CALOOCAN CITY, Sept. 22 (PIA) -- Amid the COVID-19 pandemic, the ASEAN region is continuing its work to achieve some of its regional targets for biodiversity conservation, the ASEAN Centre for Biodiversity (ACB) said as it is closely working with the ASEAN Member States to advance the region's efforts.
"We are still optimistic that we can accomplish more in the remaining months," ACB Executive Director Theresa Mundita Lim said at the virtual meeting Dialogue for Potential Indigenous and Community Conserved Areas and Other Effective Area-based Conservation Measures Sites held recently.
The ACB joins the CBD in the intensive and final effort to address the Aichi Target 11 implementation through a Virtual Meeting Series, which will be conducted from September to November 2020. The Virtual Meeting Series on Aichi Target 11 Implementation in the ASEAN Region is aimed at filling data gaps and updating the AMS' SMART Action Plans towards achieving the regional biodiversity target.
Aichi Target 11, which aims for conserving at least 17 per cent of terrestrial and inland water and at least 10 per cent marine and coastal areas, is one of the on-track biodiversity targets of the CBD. As of June 2020, ASEAN's terrestrial area coverage is at 13.25 per cent while marine area coverage is at 3.43 per cent, thereby contributing to the total global coverage, estimated at seven percent for marine areas and 15 per cent for terrestrial areas.
CBD Executive Secretary Elizabeth Mrema at the opening of 24th virtual meeting of the Subsidiary Body on Scientific, Technical, and Technological Advice (SBSTTA) and launch of the 5th Global Biodiversity Outlook (GBO-5) on 15 September, however, made a sobering announcement that all the targets identified in the Strategic Plan for Biodiversity 2011-2020, also known as the Aichi Biodiversity Targets, will not be fully met within the 2020 deadline.
"In the final reckoning, the world has not met the Aichi Biodiversity Targets, nor are we on track to reach the 2050 vision for biodiversity," said Mrema. "Biodiversity is declining at an unprecedented rate and the pressure driving this decline is intensifying."
The GBO-5 is the CBD's flagship publication that serves as a "final report card" on the status and progress towards the Aichi Biodiversity Targets. The information from the report was culled from the 6th National Reports of member CBD countries, as well as from a wide range of 'indicators, research studies, and assessments.'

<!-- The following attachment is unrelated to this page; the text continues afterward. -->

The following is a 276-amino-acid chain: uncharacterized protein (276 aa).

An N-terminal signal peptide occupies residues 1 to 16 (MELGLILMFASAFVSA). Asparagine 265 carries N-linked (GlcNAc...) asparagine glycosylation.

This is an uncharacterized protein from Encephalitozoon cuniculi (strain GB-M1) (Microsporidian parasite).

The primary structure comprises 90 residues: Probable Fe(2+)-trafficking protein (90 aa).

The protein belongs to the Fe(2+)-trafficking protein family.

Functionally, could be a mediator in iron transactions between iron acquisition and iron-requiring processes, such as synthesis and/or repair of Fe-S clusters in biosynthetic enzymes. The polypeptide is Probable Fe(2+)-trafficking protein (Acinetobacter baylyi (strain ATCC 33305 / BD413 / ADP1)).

Representatives of the ASEAN Member States and the ACB participated in the four-day virtual meeting of SBSTTA.
The ACB is pinning its hope on the contribution of the indigenous and community conserved areas (ICCAs) and other effective area-based conservation measures (OECMs) in implementing Aichi Biodiversity Target 11. ICCAs and OECMs are biodiversity-rich areas such as community-managed sacred grounds, rivers, lakes and ponds and forests which can potentially augment terrestrial and marine protected area coverage in the ASEAN Region.
At the same virtual meeting, Ms. Joji Carino, senior policy advisor of the Forest Peoples' Programme shared how indigenous and traditional practices are inherently aimed at conserving and using natural resources.
"From the vantage point of the indigenous peoples, the conservation and restoration of nature will go hand in hand with the revitalisation of our cultures. And this will be our contribution to the conservation of biodiversity in the region," Carino said.
Dr. Retno Suratri, Senior Official from the Ministry of Environment and Forestry of Indonesia, cited the government's legal recognition of indigenous peoples' communities, along with their customary laws and systems.
For instance, the Indonesian government is working closely with the Working Group on ICCAs (WGII) in Indonesia, a coalition of national civil society organisations working with ICCA keepers and guardians of customary forests. Suratri shared that the WGII pushed for the recognition of 2.9 million hectares of Adat (customary) forests, 500,000 hectares of which were approved by the government in the indicative map.
"In terms of Aichi Target 11, the government was able to establish more than 20 million hectares in marine protected areas, meaning it has already exceeded the 10 per cent requirement of the Aichi Target," Suratni said. "But we need about 10 million hectares more for the terrestrial protected areas."
Dr. Sarat Babu Gidda, Head of Biodiversity Science, Policy and Governance and Senior Programme Management Officer of the CBD Secretariat emphasised the importance of addressing the qualitative elements as it invariably impacts also the quantitative aspects. "Any quantitative increase will have an implication for improving the coverage of ecological representations, interconnection with other areas, and integration into wider landscape and seascape."
Meanwhile, the ACB announced the forthcoming release of the 3rd edition of the ASEAN Biodiversity Outlook (ABO 3), a comprehensive report on the state of the region's biodiversity, the evaluation of the ASEAN's efforts, and the crucial role of subregional cooperation in achieving the Strategic Plan for Biodiversity 2011-2020 and the Aichi Biodiversity Targets.
Similar to the GBO-5, the ABO 3 also draws from the 6th National Reports of the AMS, as well as from the wealth of best available scientific resources. The ABO 3 provides the regional context commonly shared by the AMS, which will serve to guide in developing and improving regional strategies for biodiversity conservation.
Lim said the information and knowledge from resources such as the GBO-5 and soon, the ABO 3, will add value to the development and implementation of the post-2020 global biodiversity framework. (PIA NCR)